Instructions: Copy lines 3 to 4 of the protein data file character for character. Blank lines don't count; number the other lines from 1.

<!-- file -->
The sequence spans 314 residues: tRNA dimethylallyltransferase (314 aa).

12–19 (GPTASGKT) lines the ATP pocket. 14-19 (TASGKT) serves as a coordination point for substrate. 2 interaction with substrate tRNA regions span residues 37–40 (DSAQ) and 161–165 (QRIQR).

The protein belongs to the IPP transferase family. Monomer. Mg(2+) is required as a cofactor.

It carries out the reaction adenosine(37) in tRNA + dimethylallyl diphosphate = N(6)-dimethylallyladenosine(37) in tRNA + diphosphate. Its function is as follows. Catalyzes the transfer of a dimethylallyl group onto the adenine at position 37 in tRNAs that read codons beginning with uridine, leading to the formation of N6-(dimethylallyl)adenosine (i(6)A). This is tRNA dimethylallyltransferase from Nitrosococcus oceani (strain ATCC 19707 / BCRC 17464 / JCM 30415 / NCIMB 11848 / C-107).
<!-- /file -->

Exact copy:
The protein belongs to the IPP transferase family. Monomer. Mg(2+) is required as a cofactor.

It carries out the reaction adenosine(37) in tRNA + dimethylallyl diphosphate = N(6)-dimethylallyladenosine(37) in tRNA + diphosphate. Its function is as follows. Catalyzes the transfer of a dimethylallyl group onto the adenine at position 37 in tRNAs that read codons beginning with uridine, leading to the formation of N6-(dimethylallyl)adenosine (i(6)A). This is tRNA dimethylallyltransferase from Nitrosococcus oceani (strain ATCC 19707 / BCRC 17464 / JCM 30415 / NCIMB 11848 / C-107).